by Ken Lawrence, Freedom Information Service
Tougaloo, Mississippi, United States
February 4, 1975
Publisher: Freedom Information Service
5 pages
Type: Report
Coverage outside Africa: United States
Language: English
The report says the fall of Portuguese colonial rule in Africa marks the beginning of the last stage of the struggle to liberate all Africa from European political domination. The previous stage, which began with the successful Gold Coast revolution that freed Ghana in 1957, has now ended in victory. The report says that, though neo-colonialism remains a serious danger, the struggle against this form of imperialist penetration will sharpen as the struggle to free Zimbabwe, Azania, and Namibia reaches its conclusion. The report discusses Henry Kissinger, the CIA, Richard Nixon and the "Tar Baby" option. The report says when the U.S. officially closed its Rhodesian consulate in 1970, it kept open an unofficial liaison office with Rhodesia in Washington. The report discusses the passage of the Byrd Amendment exempting minerals from the ban on Rhodesian trade and says the Treasury Department licensed Air Rhodesia to step up business in New York. Also, the Treasury and Commerce Departments licensed Hertz, Avis, and Holiday Inn to establish franchises in Rhodesia. The report says the first chrome shipment arrived at Burnside, Louisiana. The report says importation of chrome sparked a mass movement of opposition in the United States, primarily composed of black workers and students, to prevent Rhodesian cargoes from being unloaded and to demand repeal of the Byrd Amendment. The report says in 1970 the Nixon administration began to allow the U.S. aviation industry to sell aircraft to South Africa in violation of the United Nations resolutions against arms sales to South Africa by calling the planes "non-military" and that communications equipment has also been supplied under a similar ruse. The report discusses ZANU, ZAPU, Frolizi, and the African National Council.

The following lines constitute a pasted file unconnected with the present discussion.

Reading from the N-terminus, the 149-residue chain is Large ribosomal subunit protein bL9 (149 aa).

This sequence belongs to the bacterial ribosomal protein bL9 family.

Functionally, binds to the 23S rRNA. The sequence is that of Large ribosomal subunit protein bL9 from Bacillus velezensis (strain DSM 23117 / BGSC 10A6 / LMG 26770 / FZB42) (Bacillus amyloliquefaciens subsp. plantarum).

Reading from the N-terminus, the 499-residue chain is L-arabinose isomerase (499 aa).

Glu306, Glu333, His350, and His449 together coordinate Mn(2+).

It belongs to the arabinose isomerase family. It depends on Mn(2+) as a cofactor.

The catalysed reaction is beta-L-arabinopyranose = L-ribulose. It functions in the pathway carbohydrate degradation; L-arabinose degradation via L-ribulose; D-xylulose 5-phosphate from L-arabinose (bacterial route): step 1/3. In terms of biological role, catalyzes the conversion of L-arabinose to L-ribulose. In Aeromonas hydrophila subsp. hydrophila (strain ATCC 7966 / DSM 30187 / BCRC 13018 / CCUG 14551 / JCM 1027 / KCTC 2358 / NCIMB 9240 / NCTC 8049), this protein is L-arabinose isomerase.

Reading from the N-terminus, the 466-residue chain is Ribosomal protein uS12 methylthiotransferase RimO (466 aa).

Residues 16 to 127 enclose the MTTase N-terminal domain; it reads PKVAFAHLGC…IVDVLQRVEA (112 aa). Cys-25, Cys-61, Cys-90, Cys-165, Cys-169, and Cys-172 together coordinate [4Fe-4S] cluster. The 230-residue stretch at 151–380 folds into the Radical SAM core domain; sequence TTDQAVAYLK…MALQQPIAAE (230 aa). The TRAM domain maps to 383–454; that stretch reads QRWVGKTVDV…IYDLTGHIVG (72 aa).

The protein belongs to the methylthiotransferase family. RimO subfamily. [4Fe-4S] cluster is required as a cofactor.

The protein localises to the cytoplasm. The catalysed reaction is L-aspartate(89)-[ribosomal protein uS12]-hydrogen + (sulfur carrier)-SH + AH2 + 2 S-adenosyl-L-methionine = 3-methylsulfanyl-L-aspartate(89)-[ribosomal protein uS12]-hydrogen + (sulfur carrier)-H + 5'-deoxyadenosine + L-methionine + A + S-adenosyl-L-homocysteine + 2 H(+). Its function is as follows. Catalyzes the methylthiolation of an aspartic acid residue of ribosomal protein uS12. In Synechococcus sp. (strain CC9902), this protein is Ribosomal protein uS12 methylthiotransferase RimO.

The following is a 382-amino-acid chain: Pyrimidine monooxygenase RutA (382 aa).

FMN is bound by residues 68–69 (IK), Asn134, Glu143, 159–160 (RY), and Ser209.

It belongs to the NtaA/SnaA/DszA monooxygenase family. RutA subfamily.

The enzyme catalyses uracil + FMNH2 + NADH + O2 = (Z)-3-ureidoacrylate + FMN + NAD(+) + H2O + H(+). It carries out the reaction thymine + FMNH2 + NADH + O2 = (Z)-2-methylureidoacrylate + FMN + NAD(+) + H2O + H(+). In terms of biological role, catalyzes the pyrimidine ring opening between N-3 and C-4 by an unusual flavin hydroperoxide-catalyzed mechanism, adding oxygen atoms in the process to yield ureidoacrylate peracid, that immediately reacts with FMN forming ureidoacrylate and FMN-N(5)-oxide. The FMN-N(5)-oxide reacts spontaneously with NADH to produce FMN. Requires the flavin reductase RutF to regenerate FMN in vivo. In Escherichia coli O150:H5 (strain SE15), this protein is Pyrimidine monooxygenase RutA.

Used by permission of Ken Lawrence, a former member of the Freedom Information Service.
Collection: Private collection of David Wiley and Christine Root